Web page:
I asked people on the street, “If you could spend $30 billion trying to solve the world’s problems, how would you spend it?”
“Build houses . . . address homelessness,” said a few.
“Spend on health care,” “redistribution.”
The most common answer was “fight climate change.”
Really? Climate change is the world’s most important problem.
“It’s not surprising if you live in the rich world,” says Bjorn Lomborg, president of the Copenhagen Consensus Center.
Lomborg has spent the last 20 years consulting with experts from the United Nations, nongovernmental organizations, and 60 teams of economists, seeking consensus on how to address the world’s biggest problems.
“The point is not that climate change is not an issue,” says Lomborg, “but we just need to have a sense of proportion.”
He says that while climate change may cause problems someday, “if you live in most other places on the planet, you’re worried that your kids might die from easily curable diseases tonight.”
That’s why, he says, it’s important to ask ourselves, “Where can we spend dollars and do a lot of good versus . . . just a little good?”
Twenty years ago, the United Nations issued development goals. Surprisingly, Lomberg says they actually helped people.
“They basically said, let’s get people out of poverty, out of hunger, get kids into school, stop moms and kids from dying.”
That effort, plus global capitalism, lifted millions out of poverty.
Unfortunately, now the UN pushes “sustainable” goals that promise everything to everyone.
“Get rid of poverty, hunger, disease, fix war, corruption, climate change,” says an exasperated Lomborg.
But a Bank of America report estimates that fighting climate change alone would cost trillions.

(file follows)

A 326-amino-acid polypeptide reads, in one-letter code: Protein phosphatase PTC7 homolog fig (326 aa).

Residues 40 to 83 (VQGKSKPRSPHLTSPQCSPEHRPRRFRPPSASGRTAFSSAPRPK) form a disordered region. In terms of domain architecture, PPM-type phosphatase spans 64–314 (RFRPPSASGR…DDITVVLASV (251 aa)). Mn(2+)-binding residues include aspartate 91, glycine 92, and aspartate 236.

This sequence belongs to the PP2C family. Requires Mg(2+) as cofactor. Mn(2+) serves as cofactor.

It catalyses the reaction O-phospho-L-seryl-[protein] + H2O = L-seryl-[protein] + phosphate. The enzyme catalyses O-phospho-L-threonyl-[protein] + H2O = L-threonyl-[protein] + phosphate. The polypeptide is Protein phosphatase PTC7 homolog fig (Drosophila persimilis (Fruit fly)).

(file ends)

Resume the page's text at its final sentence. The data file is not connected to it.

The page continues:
Even that might not affect the climate very much.
“If we spend way too much money ineffectively on climate,” Lomborg points out, “not only are we not fixing the climate, but we’re also wasting an enormous amount of money that could have been spent on other things.” Better things.
Lomborg’s new book, “Best Things First,” says “$35 billion could save 4.2 million lives in the poor part of the world each and every year.”
For example, screening people for tuberculosis, giving medicine to people who have it, and making sure they complete their treatment would save up to a million lives a year.
“Nobody in rich-world countries dies from tuberculosis, but in poor countries, they still do,” says Lomborg. “Spend about $5.5 billion, you could save most of those people.”
Hundreds of thousands more die from malaria.
Buying bed nets with insecticides that kill mosquitoes would save lots of lives.
So would spending on basic vaccines for kids.
These ideas are common sense. They cost much less than what we spend now pretending to manage the climate.
“You want to help people,” I say to Lomborg, “yet people hate you.”
“Well, some people hate me,” he laughs.
One shoved a pie in his face.
Others call him “the devil incarnate,” a “traitor” who “needs to be taken down.”
All because he points out that the world has bigger problems than climate change.
“Climate change might kill poor people, too,” I point out.
“It certainly will. And climate change is more damaging for poor people!” Lomborg replies.
“But remember, everything is worse for poor people — because they’re poor.”
“Unmitigated scaremongering leads to ineffective political action,” says Lomborg.
“We need to have a conversation about where we spend money well, compared to where we just spend money to feel virtuous about ourselves.”
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